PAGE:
Leather crafting

Welcome to buy nike shox shoe, nike air max shoe, nike air huarache shoe from nike shox online store.

Leather crafting or simply Leathercraft is the practice of making leather into craft objects or works of art, using shaping techniques, coloring techniques or both.

Techniques
Dyeing

Leather dyeing usually involves the use of spirit- or alcohol-based dyes where alcohol quickly gets absorbed into moistened leather, carrying the pigment deep into the surface. “Hi-liters” and “Antiquing” stains can be used to add more definition to patterns. These have pigments that will break away from the higher points of a tooled piece and so pooling in the background areas give nice contrasts. Leaving parts unstained also provides a type of contrast.

Alternatives to spirit stains might include a number of options. Shoe polish can be used to dye and preserve leather. Oils such as neatsfoot or linseed can be applied to preserve leather but darkens them. A wax paste more often than not serves as the final coat.

Sweat and grime will also stain and ‘antique’ leather over time. Gun holsters, saddlebags, wallets and canteens used by cowboys and buckaroos were rarely colored in the Old West. The red, brown, and black tones develop naturally through handling and as the oiled leathers absorb the rays of the desert sun.

Due to changing environmental laws, alcohol-based dyes are soon to be unavailable. when? where? There are currently water-based alternatives available, although they tend not to work as well.

Painting
Leather painting differs from leather dyeing in that paint remains only on the surface while dyes are absorbed into the leather. Due to this difference, leather painting techniques are generally not used on items that can or must bend nor on items that receive friction, such as belts and wallets because under these conditions, the paint is likely to crack and flake off. However, latex paints can be used to paint such flexible leather items. In the main though, a flat piece of leather, backed with a stiff board is ideal and common, though three-dimensional forms are possible so long as the painted surface remains secured.

Acrylic paint is a common medium, often painted on tooled leather pictures, backed with wood or cardboard, and then framed. Unlike photographs, leather paintings are displayed without a glass cover, to prevent mold.

Carving
Main article: Leather carving
Leather carving entails using metal implements to compress moistened leather in such a way as to give a three-dimensional appearance to a two-dimensional surface. The surface of the leather is not intended to be cut through, as would be done in filigree.

The main tools used to “carve” leather include: swivel knife, veiner, beveler, pear shader, seeder, cam, and background tool. The swivel knife is held similar to pencil and drawn along the leather to outline patterns. The other tools are punch-type implements struck with a wooden, nylon or rawhide mallet. The object is to add further definition with them to the cut lines made by the swivel knife.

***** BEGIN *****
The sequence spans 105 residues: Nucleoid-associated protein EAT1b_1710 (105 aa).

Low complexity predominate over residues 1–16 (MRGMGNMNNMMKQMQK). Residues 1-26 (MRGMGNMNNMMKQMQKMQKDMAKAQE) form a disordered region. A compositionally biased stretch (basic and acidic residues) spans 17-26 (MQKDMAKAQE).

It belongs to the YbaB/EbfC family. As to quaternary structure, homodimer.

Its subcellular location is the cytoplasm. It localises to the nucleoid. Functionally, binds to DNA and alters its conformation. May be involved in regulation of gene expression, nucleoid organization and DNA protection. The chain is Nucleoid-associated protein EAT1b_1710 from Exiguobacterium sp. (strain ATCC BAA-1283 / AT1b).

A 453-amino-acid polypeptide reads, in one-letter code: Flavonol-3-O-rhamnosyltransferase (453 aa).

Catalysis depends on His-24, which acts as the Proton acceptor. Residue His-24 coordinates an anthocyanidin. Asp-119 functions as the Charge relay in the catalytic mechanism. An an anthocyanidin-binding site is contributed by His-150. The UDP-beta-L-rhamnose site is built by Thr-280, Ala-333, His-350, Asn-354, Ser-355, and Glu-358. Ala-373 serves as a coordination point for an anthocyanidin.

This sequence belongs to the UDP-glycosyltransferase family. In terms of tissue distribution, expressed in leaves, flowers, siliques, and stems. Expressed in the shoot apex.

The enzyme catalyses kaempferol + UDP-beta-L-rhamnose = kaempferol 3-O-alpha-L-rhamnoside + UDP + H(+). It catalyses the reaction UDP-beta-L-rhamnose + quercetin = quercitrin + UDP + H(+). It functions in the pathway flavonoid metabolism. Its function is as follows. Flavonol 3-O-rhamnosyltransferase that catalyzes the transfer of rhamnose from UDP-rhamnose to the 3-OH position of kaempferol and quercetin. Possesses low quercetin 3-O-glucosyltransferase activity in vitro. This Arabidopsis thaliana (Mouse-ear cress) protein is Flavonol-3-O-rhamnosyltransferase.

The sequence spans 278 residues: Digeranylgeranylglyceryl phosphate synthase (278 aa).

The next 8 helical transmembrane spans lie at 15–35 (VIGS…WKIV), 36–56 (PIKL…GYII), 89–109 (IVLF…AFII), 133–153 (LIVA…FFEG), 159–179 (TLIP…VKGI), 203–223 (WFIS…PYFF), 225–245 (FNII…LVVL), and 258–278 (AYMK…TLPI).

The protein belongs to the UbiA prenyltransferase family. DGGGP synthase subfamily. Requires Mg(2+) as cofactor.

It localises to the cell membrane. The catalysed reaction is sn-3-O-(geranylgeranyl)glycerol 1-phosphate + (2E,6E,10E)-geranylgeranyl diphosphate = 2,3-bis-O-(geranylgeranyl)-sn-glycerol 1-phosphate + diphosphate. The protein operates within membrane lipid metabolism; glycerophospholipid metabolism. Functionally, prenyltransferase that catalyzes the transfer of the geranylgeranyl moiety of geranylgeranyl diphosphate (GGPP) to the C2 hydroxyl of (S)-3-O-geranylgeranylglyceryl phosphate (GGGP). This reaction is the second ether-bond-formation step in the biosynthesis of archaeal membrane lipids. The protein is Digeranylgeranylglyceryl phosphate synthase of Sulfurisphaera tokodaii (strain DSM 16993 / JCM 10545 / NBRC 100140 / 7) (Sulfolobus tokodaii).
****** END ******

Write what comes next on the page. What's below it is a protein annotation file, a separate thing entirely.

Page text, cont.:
In the United States and Mexico, the western floral style, known as “Sheridan Style”, of carving leather predominates. Usually, these are stylized pictures of acanthis or roses. California, Texas, and a few other styles are common. By far the most preeminent carver in the United States was Al Stohlman. His patterns and methods have been embraced by many hobbyists, scout troops, reenacters, and craftsmen.

Stamping
Leather stamping involves the use of shaped implements (stamps) to create an imprint onto a leather surface, often by striking the stamps with a mallet.

Commercial stamps are available in various designs, typically geometric or representative of animals. Most stamping is performed on vegetable tanned leather that has been dampened with water, as the water makes the leather softer and able to be compressed by the design being pressed or stamped into it using a press. After the leather has been stamped, the design stays on the leather as it dries out, but it can fade if the leather becomes wet and is flexed. To make the impressions last longer, the leather is conditioned with oils and fats to make it waterproof and prevent the fibers from deforming.

Molding/Shaping
Leather shaping or molding consists of soaking a piece of leather in hot or room temperature water to greatly increase pliability and then shaping it by hand or with the use of objects or even molds as forms. As the leather dries it stiffens and holds its shape. Carving and stamping may be done prior to molding. Dying however must take place after molding, as the water soak will remove much of the color. Molding has become popular among hobbyists whose crafts are related to fantasy, goth/steampunk culture and cosplay.

Two well known pieces of molded leather are part of the funerary achievements of Edward, the Black Prince, the heraldic crest and shield.
Laser cutting/etching
Carbon dioxide lasers cut through leather very smoothly, and at low power a laser cutter can etch detailed designs into leather to any desired depth.

Perforation